Report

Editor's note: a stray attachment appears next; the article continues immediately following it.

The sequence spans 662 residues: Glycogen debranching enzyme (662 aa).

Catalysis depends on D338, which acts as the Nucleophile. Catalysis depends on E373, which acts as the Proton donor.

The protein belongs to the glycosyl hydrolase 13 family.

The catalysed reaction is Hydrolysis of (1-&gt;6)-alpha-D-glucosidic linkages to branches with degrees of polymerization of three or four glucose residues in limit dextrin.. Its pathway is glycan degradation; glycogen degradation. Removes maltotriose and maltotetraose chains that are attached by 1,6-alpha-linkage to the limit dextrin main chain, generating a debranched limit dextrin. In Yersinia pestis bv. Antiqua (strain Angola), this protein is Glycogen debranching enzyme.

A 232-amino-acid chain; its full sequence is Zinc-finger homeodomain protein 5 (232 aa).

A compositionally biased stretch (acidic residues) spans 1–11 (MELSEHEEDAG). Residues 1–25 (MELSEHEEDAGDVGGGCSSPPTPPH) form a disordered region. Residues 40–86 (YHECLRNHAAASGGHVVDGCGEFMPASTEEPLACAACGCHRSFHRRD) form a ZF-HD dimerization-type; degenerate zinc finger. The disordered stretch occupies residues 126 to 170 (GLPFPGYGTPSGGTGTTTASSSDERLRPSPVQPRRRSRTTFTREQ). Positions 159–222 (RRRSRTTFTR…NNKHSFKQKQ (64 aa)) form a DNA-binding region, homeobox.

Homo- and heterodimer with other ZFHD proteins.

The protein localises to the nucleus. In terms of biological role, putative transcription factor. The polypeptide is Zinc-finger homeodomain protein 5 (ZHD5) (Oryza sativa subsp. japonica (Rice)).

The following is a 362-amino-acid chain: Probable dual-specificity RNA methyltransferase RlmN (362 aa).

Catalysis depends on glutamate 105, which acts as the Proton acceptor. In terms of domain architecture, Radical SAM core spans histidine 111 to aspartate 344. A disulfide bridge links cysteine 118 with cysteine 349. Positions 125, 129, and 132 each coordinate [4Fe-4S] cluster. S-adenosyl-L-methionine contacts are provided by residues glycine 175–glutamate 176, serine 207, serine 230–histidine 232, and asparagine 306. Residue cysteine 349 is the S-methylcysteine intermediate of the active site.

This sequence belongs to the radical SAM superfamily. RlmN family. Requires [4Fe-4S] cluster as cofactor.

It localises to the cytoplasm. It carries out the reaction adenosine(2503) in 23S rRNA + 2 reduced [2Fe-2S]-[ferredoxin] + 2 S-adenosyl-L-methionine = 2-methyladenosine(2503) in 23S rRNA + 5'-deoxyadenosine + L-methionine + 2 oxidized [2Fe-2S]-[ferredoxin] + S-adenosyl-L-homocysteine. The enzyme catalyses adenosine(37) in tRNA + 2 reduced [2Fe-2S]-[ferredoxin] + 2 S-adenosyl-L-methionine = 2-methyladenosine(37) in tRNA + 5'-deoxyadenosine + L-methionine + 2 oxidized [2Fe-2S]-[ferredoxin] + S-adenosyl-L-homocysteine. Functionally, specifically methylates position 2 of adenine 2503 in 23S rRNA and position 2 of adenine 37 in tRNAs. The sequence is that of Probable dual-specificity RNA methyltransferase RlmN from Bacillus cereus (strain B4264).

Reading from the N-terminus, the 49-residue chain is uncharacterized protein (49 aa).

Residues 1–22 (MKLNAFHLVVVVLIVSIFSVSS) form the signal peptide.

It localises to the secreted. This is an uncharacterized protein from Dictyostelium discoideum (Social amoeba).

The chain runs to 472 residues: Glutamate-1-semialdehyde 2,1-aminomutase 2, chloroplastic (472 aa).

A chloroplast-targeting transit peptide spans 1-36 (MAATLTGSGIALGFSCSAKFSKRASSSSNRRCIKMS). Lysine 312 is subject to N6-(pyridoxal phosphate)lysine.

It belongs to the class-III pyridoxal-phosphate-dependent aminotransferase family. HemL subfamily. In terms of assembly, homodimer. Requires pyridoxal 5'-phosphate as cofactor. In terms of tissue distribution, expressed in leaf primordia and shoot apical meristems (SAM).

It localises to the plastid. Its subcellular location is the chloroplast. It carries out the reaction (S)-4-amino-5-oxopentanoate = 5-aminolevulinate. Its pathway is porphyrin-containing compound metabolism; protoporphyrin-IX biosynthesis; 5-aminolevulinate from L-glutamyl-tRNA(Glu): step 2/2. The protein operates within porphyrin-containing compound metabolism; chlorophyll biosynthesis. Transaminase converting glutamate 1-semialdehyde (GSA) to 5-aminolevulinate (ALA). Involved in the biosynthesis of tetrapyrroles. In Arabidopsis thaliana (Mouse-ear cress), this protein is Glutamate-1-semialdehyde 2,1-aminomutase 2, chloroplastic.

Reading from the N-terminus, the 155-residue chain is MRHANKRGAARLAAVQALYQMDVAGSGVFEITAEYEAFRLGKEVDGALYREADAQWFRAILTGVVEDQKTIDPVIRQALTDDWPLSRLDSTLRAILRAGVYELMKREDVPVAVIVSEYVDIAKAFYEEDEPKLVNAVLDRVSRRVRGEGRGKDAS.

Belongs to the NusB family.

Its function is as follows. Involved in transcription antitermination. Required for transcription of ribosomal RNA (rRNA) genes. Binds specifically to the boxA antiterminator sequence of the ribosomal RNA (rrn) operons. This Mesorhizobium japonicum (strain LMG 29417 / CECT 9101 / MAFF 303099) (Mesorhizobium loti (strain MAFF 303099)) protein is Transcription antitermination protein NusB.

Preliminaries • Thank you John McCool – Good excuse to review, think about and give an overview of a 25 year research project • Stat Day: A worthwhile conference – I have attended it frequently • What can/should we do to advance statistics Last years Stat Day: Follow-up • Drove up with Ron Snee and Steve Bailey • Good Discussion when driving home with two major topics: – 1) Should we use and teach Definitive Screening Designs? Do they add much to Plackett-Burman Designs for Screening? – 2) Status of “Living A Great Life: Mathematical Models for Living” –a book that I may write Definitive Screening Designs • Jones, B and Nachtsheim, C. J. (2011) “A Class of Three-Level Designs for Definitive Screening in the Presence of Second-Order Effects” JQT, 43,1 pp 1- 15 • Jones, B and Nachtsheim, C. J. (2013) “Definitive Screening Designs with Added Two-Level Categorical Factors” JQT, 45, 2, pp 121-129 • Xiao, L., Lin, D. K. J. and Bai, F. (2012) “Constructing Definitive Screening Designs Using Conference Matrices” JQT 44, 1, pp 2-8 Properties: Estimates linear and quadratic terms For each factor Design can be saturated: e.g. 6 factors in 13 runs Can be blocked Add center points for each block Can study 2-level categorical factors Replace 0s with ±1 Near orthogonal Should use Conference Matrix Computer search with 10,000 starts Will not find best design Even Number of Factors Use Dummy columns Recommendation: Use instead or reflected Plackett-Burman Design e.g. 24(vs 25) points to study 11(12)factors Analysis Table for The 12-Run Plackett Burman Design (L12) Trial Avg X1 X2 X3 X4 X5 X6 X7 X8 X9 X10 X11 1 + + + - + + + - - - + - 2 + + - + + + - - - + - + 3 + - + + + - - - + - + + 4 + + + + - - - + - + + - 5 + + + - - - + - + + - + 6 + + - - - + - + + - + + 7 + - - - + - + + - + + + 8 + - - + - + + - + + + - 9 + - + - + + - + + + - - 10 + + - + + - + + + - - - 11 + - + + - + + + - - - + 12 + - - - - - - - - - - - Sum + Sum Check Differ. Effect Y Living A Great Life: Mathematical Models for Living • How to live the best life given your starting status – Life is a process not a destination – Always have a Plan B • Time is the universal limiting resource • Living well is the best revenge • There are good mathematical models for many aspects of life: – Buying a house – Finding a spouse/life partner RSM & Optimum Design Theory • Kiefer, J. C. (1959) “Optimum Experimental Designs” JRSS B 21, 272-319 • Lucas, J.M. (1976) “Which Response Surface Design is Best” Technometrics 16, 411-417 • Original Paper was rejected by Technometrics – just a calculation exercise • Closed RSM to Optimum Design Theory: – Composite and Box-Behnken Designs are so efficient that there is little possibility of better designs. – Bill Notz of OSU, a Kiefer student, confirmed this in his talk at the 2013 FTC • Split-Plot Designs Re-Opened the door • Possible Ph.D. Topics here Large Response Surface Designs – Crosier, R.B (1991) “Some New Three-Level Response Surface Designs” Technical Report CRDEC-TR-308, US Army Chemical Research, Development and Engineering Center (Available at Stat. Lab Server, Carnegie Mellon University) Up to 15 factors • I recommended this paper; however, it was rejected by Technometrics – Mee, R. W. (2007) Optimal Three-Level Designs for Response Surfaces in Spherical Experimental Regions. (Up to 16 factors and references a 14 factor application) – This paper includes Crosier’s designs Letter Results • Crosier paper was rejected, decision was unchanged – No Longer an Associate Editor of Technometrics – Would have become longest term AE The History of a Research Project By James M. Lucas 2014 National Quality Month Statistical Symposium Penn State Great Valley October 17, 2014 Abstract • • • I describe how a simple observation lead to a long term research project studying experiments with Hard-to-Change and Easy-to-Change Factors. The observation was that most experiments I had been involved in were not randomized even though the experimental runs were conducted using a random run order. Randomization requires that each experimental unit be treated the same way. So for a randomized experiment a random run order is necessary but it is not sufficient to achieve randomization. Resetting of all experimental factors is also required before randomization is achieved. I will give an overview of experiments with Hard-to-Change and Easy-to-Change Factors, and describe recent research and practical applications. I will discuss the contributions of my students and me, describe personal interactions that occurred with other researchers and journal editors during this project, and show how they advanced or slowed down scientific progress. I will discuss the problems and advantages of early disclosure of research results including the disadvantage of preemption by others and the advantage of faster dissemination of scientific results. I will describe current research efforts and current applications in this very active area and tell what problems need to be solved to best help experimenters. Audience Questions • Why? • To be sure I am telling you something useful • To be on the same page that you are on DOE Questions • Are you involved with running experiments? • How often do your experiments involve hardto-change factors? (First asked at ‘92 JSM) – Seldom (<10% of the time) – Sometimes (<50% of the time) – Often (>50% of the time) • Software developer surprised at large fraction of “Often” answers DOE Questions • How many of you are involved with running experiments? • How many of you “randomize” to guard against trends or other unexpected events? • If the same level of a factor such as temperature is required on successive runs, how many of you set that factor to a neutral level and reset it? 15 Additional Questions • How many of you have conducted experiments on the same process on which you have implemented a Quality Control Procedure? – What did you find? 16 MY OBSERVATIONS • Comparing residual standard deviation from an experiment with residual standard deviation from an in-control process. – Experimental standard deviation is larger. 1.5X to 3X is common. • Why? You are inducing variation by making changes in the process 17 Background • Why I made the observation that most experiments I had been involved in were not randomized even though the experimental runs were conducted in a random run order • I had the mixed model tools from the 1980s – DuPont ASG’s Mixed Model Program based on Fellner, William H. (1986) “Robust Estimates of Variance Components” Technometrics 58, pp 51-60 • Commercially Available much later – SAS PROC MIXED in 1996 – JMP6 in 2005 Introduction • Experiments with H-T-C and/or E-T-C factors occur frequently • Industrial experiments are seldom really randomized – They often shouldn’t be randomized • Split-Plot experiments (intentionally or inadvertently) are often conducted • Proper Split-Plot Blocking is often the answer • Good Reference: – Jones, B. and Nachtsheim, C. J. (2009) “Split-Plot Designs: What, Why and How” JQT 41, 4 pp 340-361 Good Quote • Cuthbert Daniel (1976) comes to split-plot experiments from an affordability perspective when he says that “In nearly all experimental situations some factors are hard to vary, whereas others, if not easy, are at least amenable to deliberate variation. Most industrial experiments are, then, split-plot in their design. The total number of runs is largely determined by the number of combinations of the hard-to-vary factors that can be afforded.” • Compare this quote to J&N (2009): • All industrial experiments are split-plot experiments Framework (For much of my research in Design of Experiments) • DuPont Applied Statistics Group’s Strategy of Experimentation (SOE) Course – 2½ day course – Taken by a large fraction of DuPont’s professionals • Managerial familiarity with DOE – Sells statistics • Designs Used: – Plackett-Burman Screening Designs – Two level Factorials for process improvement – Box-Bhnken and Composite Response Surface Designs for Process Optimization My DOE Course • Based on the DuPont Course • Includes recommendations for Hard-to-Cange and Easy-to-Change factors • Screening will also include definitive Screening Designs • Also Emphasize “Bold Experimentation” Statistical Systems: Introduction • Statistical Systems – Take a Systems Approach to solve problems that have statistical aspects – Tie together statistical techniques and engineering/scientific knowledge – Many were developed following WW II • SOE is a useful statistical system • Good Example of Statistical Engineering 23 Experiments with H-T-C Factors: Approach • Get Help: Four Ph. D Dissertations: • Huey Ju (U of D) – Expected Variance over all Randomizations • Jeetu Ganju (U of D) – Bias of RNR Experiments • Frank Anbari (Drexel) – Optimum blocking with One H-T-C factor • Derek Webb (Montana State) – More than one H-T-C factor Aside: My Decision for LAGL • U of D Adjunct from 1970s – Organized team taught QC Course – Previously directed 3 Ph.D. Dissertations • Why I am not an academic – Vince Laricca told me: “I fought very hard to keep you from joining the department because you would have Made the department too applied.” • How did that work out for him? • Other Academic Opportunities: – Drexel-did not like the commute – Penn State-move was too disruptive • I love to Consult Once Bitten: Conducting the wrong experiment • 3-Factor Box-Behnken design for Mylar – One factor easy-to-change – Factor had “wrong” sign – Factor was not significant • Learning: Better Consulting • Better Experiment – – – – 3 x 3 Factorial 3 settings of the easy-to-change factor 27 versus 15 runs Larger experiment can be cheaper 26 RSM: One Easy-to-Change Factor • Design good experiment in H-T-C factors – Examine all levels of E-T-C Factor at each setting of H-T-C Factors (and often use more levels) – Gives a Classic Split-Plot Experiment • Examples: – Pharmaceutical Pill experiments: compression – Plating Process: Current ratio • E-T-C factor often has the largest effect Example: Experiments Used to Develop The Ni/Pd Plating Process One Hard-to-Change Factor • Plan good Experiment ignoring H-T-C aspect • Very Expensive to change factor – Completely restrict running H-T-C factor – Sometimes the only feasible experiment • Visit each level of the H-T-C factor twice using Standard Blocking: – 4 Factor Composite (FCC) Show. – Box-Behnken often has 2 (or 3) Orthogonal Blocks – Completely restrict each block –Good Ph.D. Project Good Standard Blocking Are more Blocks needed? Potential Ph. D. Topic Fewer center points Ju and Lucas (2002) History • Originally submitted to Technometrics in 1994 – Associate Editor: Dick DeVeaux – Reviewers: Ray Myers, Tom Lorenzen • Revisions got no closer to publication – AE personal letter • Advanced Science by motivating papers published before it was: – Letsinger, J. D., Myers, R. H. and Lentner, M. (1996) Response Surface Methods for Bi-Randomization Structures” JQT 28, pp 381-397 – Ray said that he expected our paper to be published before his was • Ju and Lucas Response Surface Paper was not published Comments on Letsinger et. al. (1996) • High Impact paper – Recommended REML for analysis of unbalanced Split-Plot experiments • Visited each level of the H-T-C factor only once – A definite weakness in the designs considered – Minimum-Aberation Designs – Split-Plots vs Generalized S-Ps Randomized Not Reset (RNR) Experiments; Also Called Random Run Order (RRO) • A large fraction (perhaps a large majority) of industrial experiments are Randomized not Reset (RNR) experiments • Properties of RNR experiments and a discussion of how experiments should be conducted: – “Lk Factorial Experiments with Hard-to-Change and Easy-to-Change Factors” Ju and Lucas, 2002, JQT 34, 411-421 [studies one H-T-C factor and uses Random Run Order (RRO) rather than RNR] – “Factorial Experiments when Factor Levels Are Not Necessarily Reset” Webb, Lucas and Borkowski, 2004, JQT 36, 1, pp 1-11 33 Not Resetting Factors • Common practice • Has had many successes! – Complete randomization may be impractical • Not addressed by the classical definition – Gives a split-plot blocking structure with the blocks determined at random • May be cost effective • Causes biased hypothesis tests (Ganju and Lucas 1997, 1999, 2005) 34 Ganju and Lucas References • Ganju, J., and Lucas, J. M. (1997). “Bias in Test Statistics when Restrictions on Randomization are Caused by Factors”. Communications in Statistics – Theory and Methods, 26, pp. 47-63. • Ganju, J., and Lucas, J. M. (1999). “Detecting Randomization Restrictions Caused by Factors”. Journal of Statistical Planning and Inference, 81, pp. 129-140. • Ganju, J., and Lucas, J. M. (2000). “Analysis of Unbalanced Data from an Experiment with Random Block Effects and Unequally Spaced Factor Levels”. The American Statistician, 54, 1, pp. 5-11. • Ganju, J., and Lucas, J. M. (2005). “Randomized and Random Run Order Experiments” Journal of Statistical Planning and Inference 133, pp.199-210. 35 An Essential Element of Randomized Not Reset (RNR) Experiments (DuPont Applied Statistics Group) 37 Randomization Questions? • Should Industrial Experiments be Randomized? – Historically most have not been randomized even if a random run order was used • How large is the experimental Error? – RSM tools assume that the error is small • Can confirmatory runs be made? • Experimental error is increased by setting factor levels – Cost benefit analysis is needed • Discussion paper – not a Ph.D topic Analysis Comments • Consultants Rule: 90% of the information gained from Appropriate Plot. • Academics are heavily into the formal analysis – Even though is often adds little • Wayne Nelson (2007) said “I have often designed and conducted experiments as splitplots but I have seldom bothered to analyze them as split-plots.” Experiment With Random Block Effects • 3 Temperatures x 3 Times x 12 Days – Factorial with 10 extra center points – Almost balanced • At ’92 JSM in Toronto told Andre he had missed significant DayxTime Interaction in: – Kuhri, A. I. (1992) “RS Models with Random Block Effects” Technometrics 34, 26-37 • He Wrote: – Khuri, A. I. (1994) “RS Models with Mixed Effects” JQT 28, 177-186 • This used RSM approach rather than model structure so we played off of his analysis and wrote: Ganju, J. and Lucas, J. M. “Analysis of Unbalanced Data From an Experiment with Random Block Effects and Unequally Spaced Factor Levels” (2000) The American Statistician 54, 1, 5-11 The Essential Plot Main Effects >90% of SS Shows significant high order interactions The Formal Analysis: Adds Little Comments: Coding Used _1, 0, 1 Not equally spaced levels Other analyses conducted Current Research Project-Partial Confounding Purpose: To describe partial confounding and to evaluate the advantages it provides when a blocked 2-level factorial is used to estimate a main effects plus two-factor interaction model. Abstract: Traditionally blocked 2-level factorial experiments may confound some 2- factor interactions with blocks. Increased precision can be obtained by the use of partial confounding. Partial confounding uses fractional factorials and a different confounding relationship for each fraction to increase the precision of estimates. We describe partial confounding for 2-level factorials for traditional and split-plot blocking. We show the increases in precision obtained by partial confounding and show when it is useful. We give many examples of blocked and split-plot experiments where partial confounding provides increased precision. The precision of partially confounded designs is compared with the precision obtained using computer generated designs. A simple example illustrates partial confounding. Consider a 24 experiment that is run in 4blocks. The traditional blocking procedure is to use blocking generators ABC and ABD so that the 2-factor interaction CD is also confounded with blocks. Partial confounding uses the two half fractions with defining contrast I = ABC and uses a different blocking procedure in each half fraction. In one half- fraction ABD and CD are confounded with blocks and in the other half fraction ACD and BD are confounded with blocks. Increased overall precision is obtained because the confounded interaction terms are partially estimated within blocks. 43 New Observation: Improved Blocking for Factorial Designs • Why Block? – Increase precision of the experiment – Reduce bias – Better answers to the questions of interest • Consider an experiment when 4 runs can conveniently be done in a shift. With Block size 4, the shift-to-shift variation is placed in Blocks. • How should we do the blocking? 44 24 in Four Blocks - Notes • Confounded Blocking Relationship: • I = ABC = ABD = CD – Two-Factor Interaction is also confounded • Model of Interest: 4 main Effects plus 6 Two-factor interactions • Conducting the experiment: – Randomize Block Order – Randomize Run Order in Each Block • Can we do better? – Computer Generated Design – Partially Confounded design 45 Confounded Blocking: 24 Factorial in Four Blocks Obs. A B C D Blk 1 - - - - 1 2 + - - - 2 3 - + - - 2 4 + + - - 1 5 - - + - 3 6 + - + - 4 7 - + + - 4 8 + + + - 3 9 - - - + 4 10 + - - + 3 11 - + - + 3 12 + + - + 4 13 - - + + 2 14 + - + + 1 15 - + + + 1 16 + + + + 2 46 Parameter Variances • V(β) = σb2 /4 + σe2/16 – Constant and CD terms • V(β) = σe2/16 – All other model terms • Design is Orthogonal • Maximum Variance of Prediction is the sum of the parameter variances 47 Properties of Confounded 24 Design Prediction Variance Profile Average Variance = 0.465278 Maximum Variance = (2/4)σb2 + (11/16)σe2 = 0.5 + 0.6875 = 1.1875 when σ = 1 48 Globally Optimum Design (A design that may unachievable) • Power-Of-Orthogonality (POO) Theorem – Orthogonal with maximum diagonals of – V-, G-, A- & D Optimal X’V-1X Optimal Max. Var. = (1/4)σb2 + (11/16)σe2 = 0.25 + 0.6875 = 0.9375 when σ = 1 Corollary: 2k-p is globally optimum when no model terms are confounded with blocks 49 Computer Generated Design: JMP Custom Design with 10,000 Starts Run Random Block 1 1 2 1 3 1 4 1 5 2 6 2 7 2 8 2 9 3 10 3 11 3 12 3 13 4 14 4 15 4 16 4 Design Evaluation Prediction Variance Profile X1 -1 1 -1 1 -1 -1 -1 1 1 1 1 -1 1 -1 -1 1 X2 -1 -1 1 1 1 -1 -1 -1 1 1 -1 1 -1 -1 1 1 X3 1 -1 -1 -1 1 -1 1 1 -1 1 1 1 -1 -1 -1 1 X4 1 -1 -1 1 1 1 -1 1 -1 1 -1 -1 1 -1 1 -1 Y . . . . . . . . . . . . . . . . Average Variance = 0.454653 50 Partially Confounded Blocking: 24 Factorial in Four Blocks Obs. A B C D Blk 1 - - - - 1 2 + - - - 2 3 - + - - 23 4 + + - - 1 5 - - + - 32 6 + - + - 4 7 - + + - 4 8 + + + - 3 9 - - - + 4 10 + - - + 3 11 - + - + 32 12 + + - + 4 13 - - + + 23 14 + - + + 1 15 - + + + 1 16 + + + + 2 51 Partial Confounding Relationship I=-ABC Half Fraction block on ABD So Blocks 1 and 4 are exactly the same as for confounded blocking I=ABC Half Fraction block on ACD So half the items in Blocks 2 and 3 will change signs Average Variance = 0.446759 Prediction Variance Profile 52 Illigitemi non carborundum Questions? Comments? 53 Partial Confounding Discussion • Should a computer program beat a Grand Master Chess player? – Yes – Chess is a deterministic game • Should a computer program be able to beat an experienced experimental designer? – No – Science is open-ended • Opportunity for research where a computer generated design is current best practice – Extend to more factors – Workable Ph.D. Dissertation 54 Classical Definition: A Completely Randomized Design • “Completely randomized designs are designs in which the assignment of factorlevel combinations to a test run sequence or to experimental units (physical entities on which measurements are taken) is made by a random process where all assignments are equally likely” Gunst(QP, Feb. 2000) 55 The Classical Definition is Inadequate • It does not address resetting so it does not address how industrial and scientific experiments are conducted • It does not address the inherent split-plot aspects of experiments using equipment – This effects the desired inferences – New edition of MGH changes definition Letter to the editor on “Randomization is the Key to Experimental Design Structure” by R. F. Gunst, Quality Progress (2000), May, 14. 56 Operational Definition: A Completely Randomized Design • Observation = Model + Error • A completely randomized design is achieved by using a process that makes the errors independent – A random order is necessary but not sufficient to achieve a CRD – Do what is needed so that each experimental unit is treated I the same way – Consistent with Fisher 57 Split-Plot Experiments • Main Effects Are (Partially or Fully) confounded with Blocks (Cochran and Cox 1957) • Others use a less general definition Purpose of a Ph. D. Advisor • Provide a workable topic that can be completed within a year Types of Factors • Require Resetting for Randomization – Hard-to-Change (HTC) • Temperature – Easy-to-Change (ETC) • Current density • Not requiring resetting • Surfactant type • Determined by experimental situation 60